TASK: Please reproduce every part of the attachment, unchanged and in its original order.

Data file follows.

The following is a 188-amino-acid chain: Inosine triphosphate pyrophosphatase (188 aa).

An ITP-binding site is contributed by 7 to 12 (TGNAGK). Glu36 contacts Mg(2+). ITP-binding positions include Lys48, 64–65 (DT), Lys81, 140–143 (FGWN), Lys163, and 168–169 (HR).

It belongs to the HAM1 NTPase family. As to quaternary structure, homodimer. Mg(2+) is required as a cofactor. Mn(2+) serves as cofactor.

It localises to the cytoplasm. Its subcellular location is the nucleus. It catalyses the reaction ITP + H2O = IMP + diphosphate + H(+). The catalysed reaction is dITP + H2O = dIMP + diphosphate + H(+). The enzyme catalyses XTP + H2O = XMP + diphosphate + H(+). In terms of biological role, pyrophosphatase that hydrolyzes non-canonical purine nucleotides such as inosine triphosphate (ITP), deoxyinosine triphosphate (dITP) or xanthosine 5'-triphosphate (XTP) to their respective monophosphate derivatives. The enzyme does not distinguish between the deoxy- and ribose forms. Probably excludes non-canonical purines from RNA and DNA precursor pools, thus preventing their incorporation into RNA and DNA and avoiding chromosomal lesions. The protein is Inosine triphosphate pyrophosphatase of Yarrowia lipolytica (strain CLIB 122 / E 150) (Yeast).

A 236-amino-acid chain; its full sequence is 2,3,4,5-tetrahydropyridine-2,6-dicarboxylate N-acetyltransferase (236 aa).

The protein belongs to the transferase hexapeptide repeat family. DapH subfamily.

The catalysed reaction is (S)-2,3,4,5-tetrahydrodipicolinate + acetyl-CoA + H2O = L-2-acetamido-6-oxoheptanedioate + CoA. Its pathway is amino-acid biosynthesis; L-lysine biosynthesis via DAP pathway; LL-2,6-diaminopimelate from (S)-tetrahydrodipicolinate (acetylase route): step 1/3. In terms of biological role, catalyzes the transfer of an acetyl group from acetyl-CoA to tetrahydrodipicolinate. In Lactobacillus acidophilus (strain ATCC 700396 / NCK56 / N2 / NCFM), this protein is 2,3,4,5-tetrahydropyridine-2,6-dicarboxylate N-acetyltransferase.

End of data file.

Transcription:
The following is a 188-amino-acid chain: Inosine triphosphate pyrophosphatase (188 aa).

An ITP-binding site is contributed by 7 to 12 (TGNAGK). Glu36 contacts Mg(2+). ITP-binding positions include Lys48, 64–65 (DT), Lys81, 140–143 (FGWN), Lys163, and 168–169 (HR).

It belongs to the HAM1 NTPase family. As to quaternary structure, homodimer. Mg(2+) is required as a cofactor. Mn(2+) serves as cofactor.

It localises to the cytoplasm. Its subcellular location is the nucleus. It catalyses the reaction ITP + H2O = IMP + diphosphate + H(+). The catalysed reaction is dITP + H2O = dIMP + diphosphate + H(+). The enzyme catalyses XTP + H2O = XMP + diphosphate + H(+). In terms of biological role, pyrophosphatase that hydrolyzes non-canonical purine nucleotides such as inosine triphosphate (ITP), deoxyinosine triphosphate (dITP) or xanthosine 5'-triphosphate (XTP) to their respective monophosphate derivatives. The enzyme does not distinguish between the deoxy- and ribose forms. Probably excludes non-canonical purines from RNA and DNA precursor pools, thus preventing their incorporation into RNA and DNA and avoiding chromosomal lesions. The protein is Inosine triphosphate pyrophosphatase of Yarrowia lipolytica (strain CLIB 122 / E 150) (Yeast).

A 236-amino-acid chain; its full sequence is 2,3,4,5-tetrahydropyridine-2,6-dicarboxylate N-acetyltransferase (236 aa).

The protein belongs to the transferase hexapeptide repeat family. DapH subfamily.

The catalysed reaction is (S)-2,3,4,5-tetrahydrodipicolinate + acetyl-CoA + H2O = L-2-acetamido-6-oxoheptanedioate + CoA. Its pathway is amino-acid biosynthesis; L-lysine biosynthesis via DAP pathway; LL-2,6-diaminopimelate from (S)-tetrahydrodipicolinate (acetylase route): step 1/3. In terms of biological role, catalyzes the transfer of an acetyl group from acetyl-CoA to tetrahydrodipicolinate. In Lactobacillus acidophilus (strain ATCC 700396 / NCK56 / N2 / NCFM), this protein is 2,3,4,5-tetrahydropyridine-2,6-dicarboxylate N-acetyltransferase.